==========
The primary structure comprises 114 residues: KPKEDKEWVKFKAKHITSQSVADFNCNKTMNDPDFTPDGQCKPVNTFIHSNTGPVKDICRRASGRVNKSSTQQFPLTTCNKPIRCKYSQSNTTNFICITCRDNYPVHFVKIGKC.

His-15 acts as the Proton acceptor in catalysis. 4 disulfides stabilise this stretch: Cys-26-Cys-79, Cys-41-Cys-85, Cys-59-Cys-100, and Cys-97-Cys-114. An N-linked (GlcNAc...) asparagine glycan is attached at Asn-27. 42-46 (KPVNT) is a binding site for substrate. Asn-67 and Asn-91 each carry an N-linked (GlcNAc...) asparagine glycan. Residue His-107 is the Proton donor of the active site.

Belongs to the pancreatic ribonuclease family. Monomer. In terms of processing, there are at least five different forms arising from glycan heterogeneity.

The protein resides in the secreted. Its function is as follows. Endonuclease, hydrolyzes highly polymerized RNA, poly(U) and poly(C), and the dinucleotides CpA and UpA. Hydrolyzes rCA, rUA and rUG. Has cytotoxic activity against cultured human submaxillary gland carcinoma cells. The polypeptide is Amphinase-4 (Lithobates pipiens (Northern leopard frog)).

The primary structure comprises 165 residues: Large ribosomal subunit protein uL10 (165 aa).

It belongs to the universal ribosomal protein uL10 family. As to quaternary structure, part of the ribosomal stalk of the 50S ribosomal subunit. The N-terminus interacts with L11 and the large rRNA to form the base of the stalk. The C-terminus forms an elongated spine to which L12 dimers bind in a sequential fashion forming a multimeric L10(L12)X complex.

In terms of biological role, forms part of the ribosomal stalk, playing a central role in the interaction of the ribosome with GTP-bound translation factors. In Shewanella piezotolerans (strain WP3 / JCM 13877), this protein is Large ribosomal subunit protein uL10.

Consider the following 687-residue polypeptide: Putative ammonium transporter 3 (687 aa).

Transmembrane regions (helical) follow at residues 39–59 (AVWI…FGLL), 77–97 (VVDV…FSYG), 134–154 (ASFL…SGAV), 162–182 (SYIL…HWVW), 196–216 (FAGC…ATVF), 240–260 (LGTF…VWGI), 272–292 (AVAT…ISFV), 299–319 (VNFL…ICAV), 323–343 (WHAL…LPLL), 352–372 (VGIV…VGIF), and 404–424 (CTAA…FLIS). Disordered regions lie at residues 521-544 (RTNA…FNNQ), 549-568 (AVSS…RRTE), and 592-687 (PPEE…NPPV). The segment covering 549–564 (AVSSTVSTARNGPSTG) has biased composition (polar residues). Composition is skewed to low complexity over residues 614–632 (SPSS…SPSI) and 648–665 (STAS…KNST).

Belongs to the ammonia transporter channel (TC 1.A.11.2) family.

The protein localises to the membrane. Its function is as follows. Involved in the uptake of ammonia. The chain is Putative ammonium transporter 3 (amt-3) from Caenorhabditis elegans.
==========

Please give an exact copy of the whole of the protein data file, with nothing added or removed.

The primary structure comprises 114 residues: KPKEDKEWVKFKAKHITSQSVADFNCNKTMNDPDFTPDGQCKPVNTFIHSNTGPVKDICRRASGRVNKSSTQQFPLTTCNKPIRCKYSQSNTTNFICITCRDNYPVHFVKIGKC.

His-15 acts as the Proton acceptor in catalysis. 4 disulfides stabilise this stretch: Cys-26-Cys-79, Cys-41-Cys-85, Cys-59-Cys-100, and Cys-97-Cys-114. An N-linked (GlcNAc...) asparagine glycan is attached at Asn-27. 42-46 (KPVNT) is a binding site for substrate. Asn-67 and Asn-91 each carry an N-linked (GlcNAc...) asparagine glycan. Residue His-107 is the Proton donor of the active site.

Belongs to the pancreatic ribonuclease family. Monomer. In terms of processing, there are at least five different forms arising from glycan heterogeneity.

The protein resides in the secreted. Its function is as follows. Endonuclease, hydrolyzes highly polymerized RNA, poly(U) and poly(C), and the dinucleotides CpA and UpA. Hydrolyzes rCA, rUA and rUG. Has cytotoxic activity against cultured human submaxillary gland carcinoma cells. The polypeptide is Amphinase-4 (Lithobates pipiens (Northern leopard frog)).

The primary structure comprises 165 residues: Large ribosomal subunit protein uL10 (165 aa).

It belongs to the universal ribosomal protein uL10 family. As to quaternary structure, part of the ribosomal stalk of the 50S ribosomal subunit. The N-terminus interacts with L11 and the large rRNA to form the base of the stalk. The C-terminus forms an elongated spine to which L12 dimers bind in a sequential fashion forming a multimeric L10(L12)X complex.

In terms of biological role, forms part of the ribosomal stalk, playing a central role in the interaction of the ribosome with GTP-bound translation factors. In Shewanella piezotolerans (strain WP3 / JCM 13877), this protein is Large ribosomal subunit protein uL10.

Consider the following 687-residue polypeptide: Putative ammonium transporter 3 (687 aa).

Transmembrane regions (helical) follow at residues 39–59 (AVWI…FGLL), 77–97 (VVDV…FSYG), 134–154 (ASFL…SGAV), 162–182 (SYIL…HWVW), 196–216 (FAGC…ATVF), 240–260 (LGTF…VWGI), 272–292 (AVAT…ISFV), 299–319 (VNFL…ICAV), 323–343 (WHAL…LPLL), 352–372 (VGIV…VGIF), and 404–424 (CTAA…FLIS). Disordered regions lie at residues 521-544 (RTNA…FNNQ), 549-568 (AVSS…RRTE), and 592-687 (PPEE…NPPV). The segment covering 549–564 (AVSSTVSTARNGPSTG) has biased composition (polar residues). Composition is skewed to low complexity over residues 614–632 (SPSS…SPSI) and 648–665 (STAS…KNST).

Belongs to the ammonia transporter channel (TC 1.A.11.2) family.

The protein localises to the membrane. Its function is as follows. Involved in the uptake of ammonia. The chain is Putative ammonium transporter 3 (amt-3) from Caenorhabditis elegans.